By DAVID DUPONT
BG Independent News
At 18, Emily Wittig has already put the faces on more than 100 books.
Wittig operates her own business Emily Wittig Designs.
A photographer as well as a designer, Bowling Green High School senior creates book cover designs for independently published authors, giving their work a more distinctive look than they otherwise may have.
A serious illness helped to launch the enterprise. When she was 11, she was diagnosed with severe scoliosis, curvature of the spine, and required surgery. Her recuperation involved a year of no physical activity. A librarian at the middle school recommended she check out Goodreads.com as a way of discovering new books.
Through the site, Wittig connected with author Micalea Smeltzer. They hit it off. Wittig loved her “Fallen” series of vampire romances. Smeltzer was 18 at the time. “She was the first indy writer I read,” Wittig said.
Their conversations didn’t turn to business until Wittig launched her enterprise a few years later when she was 15.
Smeltzer had reformatted the inside of her books, and wanted new covers. Wittig took on the job.
Typically self-published authors use templates provided by online publishers. Wittig can offer something distinctive.
At first, the designer said, she tried to read some of each book she worked on, but that’s no longer possible.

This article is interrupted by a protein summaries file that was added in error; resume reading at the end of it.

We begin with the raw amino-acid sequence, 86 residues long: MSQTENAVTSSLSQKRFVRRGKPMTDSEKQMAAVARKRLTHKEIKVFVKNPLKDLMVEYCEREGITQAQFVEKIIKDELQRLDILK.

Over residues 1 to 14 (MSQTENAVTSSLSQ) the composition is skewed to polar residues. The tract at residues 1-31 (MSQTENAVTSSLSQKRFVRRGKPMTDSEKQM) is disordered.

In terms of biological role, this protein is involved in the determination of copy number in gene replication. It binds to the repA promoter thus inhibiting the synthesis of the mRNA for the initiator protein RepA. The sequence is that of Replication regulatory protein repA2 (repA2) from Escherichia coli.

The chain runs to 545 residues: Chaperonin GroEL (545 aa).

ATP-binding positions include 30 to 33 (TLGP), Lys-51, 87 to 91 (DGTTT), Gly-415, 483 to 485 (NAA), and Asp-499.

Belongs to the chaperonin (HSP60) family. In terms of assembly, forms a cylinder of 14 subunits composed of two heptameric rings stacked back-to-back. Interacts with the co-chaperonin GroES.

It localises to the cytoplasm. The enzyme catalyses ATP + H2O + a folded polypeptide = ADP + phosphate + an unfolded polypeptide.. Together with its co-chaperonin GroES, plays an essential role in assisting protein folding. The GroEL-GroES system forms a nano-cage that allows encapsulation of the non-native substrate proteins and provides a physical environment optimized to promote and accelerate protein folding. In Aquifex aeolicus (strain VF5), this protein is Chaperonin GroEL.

Smeltzer “has pretty good idea for what she wants to do with covers. She can be picky. For her it’s easy to get an initial concept because she has an idea of what she wants.”
Smeltzer remains one of Wittig’s favorite writers. She finds herself rereading the “Fallen” books. “I really like her style of writing.”
She has covers done for two forthcoming Smeltzer books.
But most of the other writers “don’t have anything written or aren’t confident enough to share it. They give me a little synopsis.”
And “some people have no idea what might work,” she said. Asked what she’s taken away from her business she said: “I think learning to work with people especially the ones that don’t know what they want. Having the patience to work with people who have different ideas and different ways of doing things, it’s a little tricky even now.”
Wittig doesn’t get to read as much now because of her academic schedule. She’ll graduate this May having earned 42 credits at Bowling Green State University.
That’s where she’ll continue her career studying Visual Communications Technology, a mix of graphic design, interactive media, photography, and print.
She’s already taken a couple courses in her major though most of her course work was concentrated on getting her general education requirements out of the way. That means she should be able to do her first co-op placement during her first year.
“Initially it was tough because college is so different,” Wittig said of going to BGSU as a high school student. But she’s ready. “Now I feel confident going in as an actual college student. I know how to interact with my professors and the people in my classes.”
Wittig said her parents, Craig and Lisa, have been very supportive. She’s a middle child between older brother, Logan, and younger brother, Carter.
She’s also found time to volunteer. Last summer she worked at the Wood County Library on science projects with elementary kids in a program sponsored by Lubrizol.
She even considered going into forensic science, but her creative side won out.
Wittig is looking forward to landing a job in design, possibly from one of the three co-ops. Still she has no intention of closing the book on her first business venture.